Learning impedance modulation for physical interaction: Insights from humans and advances in robotics

an IROS 2020 Event

October 25-29, 2020 - Las Vegas, NV, USA

Live event updates are available here

At the moment, robots are mainly employed for industrial applications where accurate positioning and precise tracking are needed. This led to the development of robotic systems that were stiff and heavy. As such, they can only operate in highly structured environments void of any physical interaction with humans. This limitation has motivated the robotic research community to develop novel theoretical and technological solutions to allow robots to operate amongst and with humans and to safely move in unknown and unstructured environments. To guarantee human safety, the stability and integrity of the robot must be preserved during physical interaction. A common approach is to introduce a certain degree of compliance to the robot, which allows it to account for external disturbances. Compliance can be embedded in robots either passively or actively. For instance, passive visco-elastic elements can be integrated into the robot design. Alternatively, a controller can shape the mechanical impedance of the robot (e.g., stiffness, damping, inertia). This means robot behavior can be planned not only in the kinematic domain (i.e. motion planning) but also in terms of its dynamic response. These approaches have been proven effective in managing physical interaction with its surrounding environment and humans. Still, knowing what the desired robot compliance should be for a given scenario is an open problem. The primary goal of this full-day workshop is to critically discuss the current and new approaches used to identify the proper robot compliance for a given task, interaction, level of uncertainty, etc. We invited speakers to discuss how the selection of impedance parameters can be formulated as an optimization problem, as well as speakers who use learning strategies to understand and generalize task-specific impedance regulation. We have also invited speakers from the human motor control community to discuss how humans are able to robustly manage physical interaction by modulating their mechanical impedance.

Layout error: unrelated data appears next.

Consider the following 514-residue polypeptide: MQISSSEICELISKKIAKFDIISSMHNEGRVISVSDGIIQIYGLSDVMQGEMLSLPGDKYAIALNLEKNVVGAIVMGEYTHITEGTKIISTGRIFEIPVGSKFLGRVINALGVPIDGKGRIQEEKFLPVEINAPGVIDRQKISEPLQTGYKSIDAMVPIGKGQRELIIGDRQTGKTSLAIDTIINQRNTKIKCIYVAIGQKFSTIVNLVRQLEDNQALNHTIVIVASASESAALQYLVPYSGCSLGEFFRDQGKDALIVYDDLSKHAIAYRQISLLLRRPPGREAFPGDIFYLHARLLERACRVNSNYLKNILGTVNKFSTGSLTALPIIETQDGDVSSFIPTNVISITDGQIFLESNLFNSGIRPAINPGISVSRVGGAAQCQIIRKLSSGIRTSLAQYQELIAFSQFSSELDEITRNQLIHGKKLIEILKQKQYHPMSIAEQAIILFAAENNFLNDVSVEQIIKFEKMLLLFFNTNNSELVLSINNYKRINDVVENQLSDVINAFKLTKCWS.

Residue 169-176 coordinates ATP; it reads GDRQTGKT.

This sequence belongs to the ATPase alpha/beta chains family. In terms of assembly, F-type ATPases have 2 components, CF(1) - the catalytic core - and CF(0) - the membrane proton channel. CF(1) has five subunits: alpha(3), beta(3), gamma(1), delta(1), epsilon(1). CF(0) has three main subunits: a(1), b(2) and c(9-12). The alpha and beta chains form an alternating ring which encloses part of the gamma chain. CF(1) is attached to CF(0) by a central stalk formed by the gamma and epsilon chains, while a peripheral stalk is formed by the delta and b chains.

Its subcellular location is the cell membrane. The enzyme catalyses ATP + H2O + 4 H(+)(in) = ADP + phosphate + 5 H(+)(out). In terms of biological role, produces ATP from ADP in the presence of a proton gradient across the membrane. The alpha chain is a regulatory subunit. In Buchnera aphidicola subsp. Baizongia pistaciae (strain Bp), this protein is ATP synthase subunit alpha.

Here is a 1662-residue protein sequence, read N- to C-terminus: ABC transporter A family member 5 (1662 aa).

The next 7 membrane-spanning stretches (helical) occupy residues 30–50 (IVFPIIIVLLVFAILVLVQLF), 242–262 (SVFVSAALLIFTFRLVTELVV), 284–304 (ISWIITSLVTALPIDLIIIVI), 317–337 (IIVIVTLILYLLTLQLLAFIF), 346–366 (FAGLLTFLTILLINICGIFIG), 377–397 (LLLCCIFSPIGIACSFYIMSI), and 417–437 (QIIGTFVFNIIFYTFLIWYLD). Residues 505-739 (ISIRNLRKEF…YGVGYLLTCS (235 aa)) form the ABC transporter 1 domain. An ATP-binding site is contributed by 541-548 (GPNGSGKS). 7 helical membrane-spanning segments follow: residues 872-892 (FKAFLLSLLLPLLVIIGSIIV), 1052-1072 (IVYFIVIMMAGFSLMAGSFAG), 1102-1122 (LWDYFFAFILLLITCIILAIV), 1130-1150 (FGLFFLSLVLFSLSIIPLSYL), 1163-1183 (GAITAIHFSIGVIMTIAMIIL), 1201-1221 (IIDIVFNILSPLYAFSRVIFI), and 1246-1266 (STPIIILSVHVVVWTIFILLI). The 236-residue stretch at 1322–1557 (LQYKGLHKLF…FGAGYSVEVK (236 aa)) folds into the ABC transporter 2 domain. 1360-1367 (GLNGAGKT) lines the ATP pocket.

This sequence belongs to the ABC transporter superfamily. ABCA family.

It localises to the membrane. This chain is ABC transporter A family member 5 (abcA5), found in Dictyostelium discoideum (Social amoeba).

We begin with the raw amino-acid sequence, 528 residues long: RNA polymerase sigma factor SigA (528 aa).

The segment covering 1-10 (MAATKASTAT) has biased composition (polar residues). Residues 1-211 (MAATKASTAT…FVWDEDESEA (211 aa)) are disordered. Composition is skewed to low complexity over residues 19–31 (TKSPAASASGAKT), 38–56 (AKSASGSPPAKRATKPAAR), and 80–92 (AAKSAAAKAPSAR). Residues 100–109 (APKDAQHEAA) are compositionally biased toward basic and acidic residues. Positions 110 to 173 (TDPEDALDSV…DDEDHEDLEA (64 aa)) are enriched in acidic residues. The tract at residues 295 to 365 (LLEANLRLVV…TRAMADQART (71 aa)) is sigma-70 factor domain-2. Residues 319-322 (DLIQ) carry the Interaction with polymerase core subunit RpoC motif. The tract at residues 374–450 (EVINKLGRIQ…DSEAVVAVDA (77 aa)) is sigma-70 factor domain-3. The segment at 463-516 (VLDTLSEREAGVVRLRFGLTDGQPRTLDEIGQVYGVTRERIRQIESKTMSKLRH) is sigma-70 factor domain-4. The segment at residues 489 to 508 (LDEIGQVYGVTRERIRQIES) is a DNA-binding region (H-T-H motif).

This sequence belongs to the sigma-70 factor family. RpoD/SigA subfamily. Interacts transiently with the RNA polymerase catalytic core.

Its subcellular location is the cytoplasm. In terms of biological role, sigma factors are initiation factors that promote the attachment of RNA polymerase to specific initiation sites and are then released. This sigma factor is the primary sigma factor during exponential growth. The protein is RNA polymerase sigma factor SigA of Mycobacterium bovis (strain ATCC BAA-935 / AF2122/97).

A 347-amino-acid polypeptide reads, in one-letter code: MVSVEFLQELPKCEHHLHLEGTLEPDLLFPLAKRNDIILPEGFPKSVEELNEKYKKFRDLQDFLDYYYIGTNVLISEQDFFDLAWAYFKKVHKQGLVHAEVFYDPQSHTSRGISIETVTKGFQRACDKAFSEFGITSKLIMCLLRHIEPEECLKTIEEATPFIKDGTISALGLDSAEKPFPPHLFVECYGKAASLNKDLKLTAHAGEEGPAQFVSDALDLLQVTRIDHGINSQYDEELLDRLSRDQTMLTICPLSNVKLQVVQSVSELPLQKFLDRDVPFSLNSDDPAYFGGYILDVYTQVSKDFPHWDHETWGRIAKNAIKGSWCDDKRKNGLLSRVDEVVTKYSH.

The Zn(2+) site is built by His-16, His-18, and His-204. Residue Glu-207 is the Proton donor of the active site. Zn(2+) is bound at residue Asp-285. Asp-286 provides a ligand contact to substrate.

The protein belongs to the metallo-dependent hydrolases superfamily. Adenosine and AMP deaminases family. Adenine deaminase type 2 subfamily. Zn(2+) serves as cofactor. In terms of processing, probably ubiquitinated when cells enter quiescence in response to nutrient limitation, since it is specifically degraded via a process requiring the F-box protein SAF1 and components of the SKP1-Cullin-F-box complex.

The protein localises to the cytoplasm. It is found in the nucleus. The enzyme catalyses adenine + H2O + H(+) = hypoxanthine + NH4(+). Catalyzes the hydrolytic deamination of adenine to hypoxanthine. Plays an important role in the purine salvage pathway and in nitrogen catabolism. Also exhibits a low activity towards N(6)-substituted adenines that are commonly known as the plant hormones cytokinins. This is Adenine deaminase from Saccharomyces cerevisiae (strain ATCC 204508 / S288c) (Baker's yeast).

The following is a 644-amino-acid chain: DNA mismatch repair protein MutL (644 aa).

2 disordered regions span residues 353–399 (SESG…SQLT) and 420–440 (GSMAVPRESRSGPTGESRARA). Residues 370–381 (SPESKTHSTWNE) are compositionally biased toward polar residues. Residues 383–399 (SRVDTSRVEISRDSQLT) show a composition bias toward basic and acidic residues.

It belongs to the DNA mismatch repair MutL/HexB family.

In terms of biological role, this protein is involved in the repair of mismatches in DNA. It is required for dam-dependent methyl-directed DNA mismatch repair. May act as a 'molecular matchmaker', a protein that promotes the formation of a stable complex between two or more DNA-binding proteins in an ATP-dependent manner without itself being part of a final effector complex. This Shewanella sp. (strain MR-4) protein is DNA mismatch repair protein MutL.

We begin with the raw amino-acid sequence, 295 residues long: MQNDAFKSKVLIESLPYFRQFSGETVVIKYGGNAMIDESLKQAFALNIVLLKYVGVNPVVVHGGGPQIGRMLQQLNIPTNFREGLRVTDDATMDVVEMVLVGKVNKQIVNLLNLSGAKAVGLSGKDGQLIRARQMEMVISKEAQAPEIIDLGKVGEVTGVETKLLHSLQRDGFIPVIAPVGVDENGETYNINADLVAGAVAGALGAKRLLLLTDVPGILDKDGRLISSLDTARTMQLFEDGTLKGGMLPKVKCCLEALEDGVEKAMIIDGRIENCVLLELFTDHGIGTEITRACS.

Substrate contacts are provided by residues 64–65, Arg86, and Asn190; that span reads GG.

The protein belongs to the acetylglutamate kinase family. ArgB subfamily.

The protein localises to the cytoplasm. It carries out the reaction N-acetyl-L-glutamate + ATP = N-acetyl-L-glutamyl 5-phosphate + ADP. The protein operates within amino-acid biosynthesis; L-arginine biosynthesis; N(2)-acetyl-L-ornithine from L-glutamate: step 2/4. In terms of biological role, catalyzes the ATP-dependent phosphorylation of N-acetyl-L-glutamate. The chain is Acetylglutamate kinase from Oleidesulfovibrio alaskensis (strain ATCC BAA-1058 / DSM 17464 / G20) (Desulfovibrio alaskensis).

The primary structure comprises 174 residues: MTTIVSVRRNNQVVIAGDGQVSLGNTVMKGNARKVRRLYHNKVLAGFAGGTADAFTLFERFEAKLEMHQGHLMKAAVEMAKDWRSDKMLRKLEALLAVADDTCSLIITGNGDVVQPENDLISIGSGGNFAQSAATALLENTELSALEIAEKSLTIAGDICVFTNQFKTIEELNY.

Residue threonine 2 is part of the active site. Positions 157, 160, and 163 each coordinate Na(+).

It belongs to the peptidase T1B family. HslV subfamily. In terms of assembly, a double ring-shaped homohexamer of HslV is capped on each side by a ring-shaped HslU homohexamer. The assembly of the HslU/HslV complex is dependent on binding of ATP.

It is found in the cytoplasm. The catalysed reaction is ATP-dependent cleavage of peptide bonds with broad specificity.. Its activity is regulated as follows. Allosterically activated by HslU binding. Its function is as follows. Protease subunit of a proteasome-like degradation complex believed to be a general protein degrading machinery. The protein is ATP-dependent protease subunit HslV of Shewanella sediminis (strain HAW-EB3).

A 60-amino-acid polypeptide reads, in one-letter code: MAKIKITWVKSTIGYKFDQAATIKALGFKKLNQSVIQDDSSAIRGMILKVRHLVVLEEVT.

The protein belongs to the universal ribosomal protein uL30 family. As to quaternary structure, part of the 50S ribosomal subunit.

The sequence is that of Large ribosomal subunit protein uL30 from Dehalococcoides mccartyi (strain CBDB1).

The nature of this workshop is by definition multidisciplinary, since it leverages on human observation to tackle the problem of exploiting robotic systems for tasks (potentially) involving a high level of forceful interactions, including interactions with unknown and dynamic environments or cooperation with humans. A proper impedance regulation is indeed an aspect of paramount importance to fruitfully execute the desired task while avoiding damages to the robot and guaranteeing human safety.


• Impedance/Admittance Control

• Variable Stiffness Actuator (VSA) robots/continuum soft robots stiffness/impedance optimization

• Impedance planning

• Impedance regulation in human beings

• Impedance learning from demonstration

• Trajectory and impedance optimization/learning in robots and humans

• Physical human-robot interaction

• Impedance regulation in human and robot balancing

A selection of experts in the field will alternate in 30 mins talks (time for questions included), organized in two different sessions: (1) insights from humans physiology and control; (2) impedance regulation on robotic systems.

Posters will be selected from a call for extended abstracts, reviewed by the organizers. Those who want to participate are required to submit an extended abstract (2 pages maximum). All submissions will be reviewed using a single-blind review process. The poster contributions will first be presented as flash-talks in dedicated teaser sessions, followed by the poster presentation at the end of each session. Hands-on demos are also encouraged.

This workshop is supported by the European Union’s Horizon 2020 research and innovation programme under grant agreement No. 688857 (SoftPro), No. 810346 (Natural BionicS), No. 871237 (Sophia), No. 732737 (ILIAD) and No. 780883 (Thing). The content of this publication is the sole responsibility of the authors. The European Commission or its services cannot be held responsible for any use that may be made of the information it contains.